Child pornography laws in the United States
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(Varies by jurisdiction)
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Child pornography laws in the United States specify that child pornography is illegal under federal law and in all states. The Supreme Court of the United States has found child pornography to be "legally obscene", a term that refers to offensive or violent forms of pornography that have been declared to be outside the protections of the First Amendment to the United States Constitution. Federal sentencing guidelines on child pornography differentiate between production, distribution, and purchasing/receiving, and also include variations in severity based on the age of the child involved in the materials, with significant increases in penalties when the offense involves a prepubescent child or a child under the age of 12. U.S. law distinguishes between pornographic images of an actual minor, realistic images that are not of an actual minor, and non-realistic images such as drawings. The latter two categories are legally protected unless found to be obscene, whereas the first does not require a finding of obscenity.
Under the Crime Victims’ Rights Act (CVRA),46 codified at 18 U.S.C. § 3771, federal law enforcement officials must notify a child pornography victim (or his or her guardian if the victim is still a minor) each time the officials charge an offender with a child pornography offense related to an image depicting the victim. Such notifications can be emotionally traumatic.
Obscenity as a form of unprotected speech
In the United States, pornography is considered a form of personal expression governed by the First Amendment to the United States Constitution. Pornography is generally protected speech, unless it is obscene, as the Supreme Court of the United States held in 1973 in Miller v. California.
Child pornography is also not protected by the First Amendment, but importantly, for different reasons. In 1982 the Supreme Court held in New York v. Ferber that child pornography, even if not obscene, is not protected speech. The court gave a number of justifications why child pornography should not be protected, including that the government has a compelling interest in safeguarding the physical and psychological well-being of minors.
The initial iteration of 18 U.S.C. § 2257, first passed in 1988, mandated that producers of pornographic media keep records of the age and identity of performers and affix statements as to the location of the records to depictions. However, rather than penalties for noncompliance, the statute created a rebuttable presumption that the performer was a minor. Pub. L. 100-690. This version was struck down as unconstitutional under the First Amendment in American Library Association v. Thornburgh, 713 F. Supp. 469 (D.D.C. 1989), vacated as moot, 956 F.2d 1178 (D.C. Cir. 1992).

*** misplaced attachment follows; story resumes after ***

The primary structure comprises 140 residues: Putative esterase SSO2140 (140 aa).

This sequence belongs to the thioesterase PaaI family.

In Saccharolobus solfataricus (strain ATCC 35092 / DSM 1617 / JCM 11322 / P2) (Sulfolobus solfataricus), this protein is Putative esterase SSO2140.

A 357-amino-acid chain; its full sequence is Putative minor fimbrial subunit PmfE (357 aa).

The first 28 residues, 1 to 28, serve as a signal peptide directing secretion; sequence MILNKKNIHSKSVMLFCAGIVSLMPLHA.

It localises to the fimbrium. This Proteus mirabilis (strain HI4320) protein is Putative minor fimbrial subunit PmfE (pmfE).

After Thornburgh, Congress amended 2257 to impose direct criminal penalties for noncompliance with the record-keeping requirements. The same plaintiffs challenged the amended statute and accommanying regulations, but the new version was upheld in American Library Association v. Reno, 33 F.3d 78 (D.C. Cir. 1994).
In Sundance Association, Inc. v. Reno, 139 F.3d 804 (10th Cir. 1998), the Tenth Circuit rejected the regulation's distinction between primary and secondary producers and entirely exempted from the record-keeping requirements those who merely distribute or those whose activity "does not involve hiring, contracting for, managing, or otherwise arranging for the participation of the performers depicted". 18 U.S.C. § 2257(h)(3).
However, after 2257 was amended in 2006 by the Adam Walsh Act, the court ruled that Sundance’s restrictions no longer applied to the amended statute and generally ruled in the government's favor on its motion for summary judgment. Free Speech Coalition v. Gonzales, 483 F. Supp. 2d 1069 (D. Colo. 2006).
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Simulated child pornography was made illegal with the Child Pornography Prevention Act of 1996 (CPPA). The CPPA was short-lived. In 2002, the Supreme Court of the United States in Ashcroft v. Free Speech Coalition held that the relevant portions of the CPPA were unconstitutional because they prevented lawful speech. Referring to Ferber, the court stated that "the CPPA prohibits speech that records no crime and creates no victims by its production. Virtual child pornography is not 'intrinsically related' to the sexual abuse of children".
1466A - Obscene visual representations of the sexual abuse of children